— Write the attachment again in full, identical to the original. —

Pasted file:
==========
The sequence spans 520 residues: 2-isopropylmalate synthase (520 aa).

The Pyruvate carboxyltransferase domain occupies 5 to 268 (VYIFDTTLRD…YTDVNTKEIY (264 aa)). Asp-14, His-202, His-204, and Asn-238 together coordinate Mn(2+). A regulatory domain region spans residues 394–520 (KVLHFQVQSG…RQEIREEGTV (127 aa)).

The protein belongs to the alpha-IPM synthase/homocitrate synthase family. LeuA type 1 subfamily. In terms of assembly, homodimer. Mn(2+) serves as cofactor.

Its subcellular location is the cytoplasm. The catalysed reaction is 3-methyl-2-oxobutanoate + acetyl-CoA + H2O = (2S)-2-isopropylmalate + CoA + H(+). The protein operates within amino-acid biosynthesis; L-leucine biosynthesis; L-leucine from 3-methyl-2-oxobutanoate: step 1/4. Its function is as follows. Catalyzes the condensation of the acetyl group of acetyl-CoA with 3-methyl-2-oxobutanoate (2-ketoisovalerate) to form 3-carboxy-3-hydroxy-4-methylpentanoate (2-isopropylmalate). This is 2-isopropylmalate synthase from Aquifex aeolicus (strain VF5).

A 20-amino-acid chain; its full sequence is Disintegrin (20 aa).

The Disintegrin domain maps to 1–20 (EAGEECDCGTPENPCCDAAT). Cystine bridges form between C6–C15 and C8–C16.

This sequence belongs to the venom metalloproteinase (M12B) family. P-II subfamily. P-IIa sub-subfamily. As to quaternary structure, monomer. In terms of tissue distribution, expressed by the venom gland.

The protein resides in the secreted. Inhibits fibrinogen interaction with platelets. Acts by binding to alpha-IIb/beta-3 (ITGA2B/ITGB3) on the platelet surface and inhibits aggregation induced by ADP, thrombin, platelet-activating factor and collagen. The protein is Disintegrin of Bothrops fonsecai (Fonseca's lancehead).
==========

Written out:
The sequence spans 520 residues: 2-isopropylmalate synthase (520 aa).

The Pyruvate carboxyltransferase domain occupies 5 to 268 (VYIFDTTLRD…YTDVNTKEIY (264 aa)). Asp-14, His-202, His-204, and Asn-238 together coordinate Mn(2+). A regulatory domain region spans residues 394–520 (KVLHFQVQSG…RQEIREEGTV (127 aa)).

The protein belongs to the alpha-IPM synthase/homocitrate synthase family. LeuA type 1 subfamily. In terms of assembly, homodimer. Mn(2+) serves as cofactor.

Its subcellular location is the cytoplasm. The catalysed reaction is 3-methyl-2-oxobutanoate + acetyl-CoA + H2O = (2S)-2-isopropylmalate + CoA + H(+). The protein operates within amino-acid biosynthesis; L-leucine biosynthesis; L-leucine from 3-methyl-2-oxobutanoate: step 1/4. Its function is as follows. Catalyzes the condensation of the acetyl group of acetyl-CoA with 3-methyl-2-oxobutanoate (2-ketoisovalerate) to form 3-carboxy-3-hydroxy-4-methylpentanoate (2-isopropylmalate). This is 2-isopropylmalate synthase from Aquifex aeolicus (strain VF5).

A 20-amino-acid chain; its full sequence is Disintegrin (20 aa).

The Disintegrin domain maps to 1–20 (EAGEECDCGTPENPCCDAAT). Cystine bridges form between C6–C15 and C8–C16.

This sequence belongs to the venom metalloproteinase (M12B) family. P-II subfamily. P-IIa sub-subfamily. As to quaternary structure, monomer. In terms of tissue distribution, expressed by the venom gland.

The protein resides in the secreted. Inhibits fibrinogen interaction with platelets. Acts by binding to alpha-IIb/beta-3 (ITGA2B/ITGB3) on the platelet surface and inhibits aggregation induced by ADP, thrombin, platelet-activating factor and collagen. The protein is Disintegrin of Bothrops fonsecai (Fonseca's lancehead).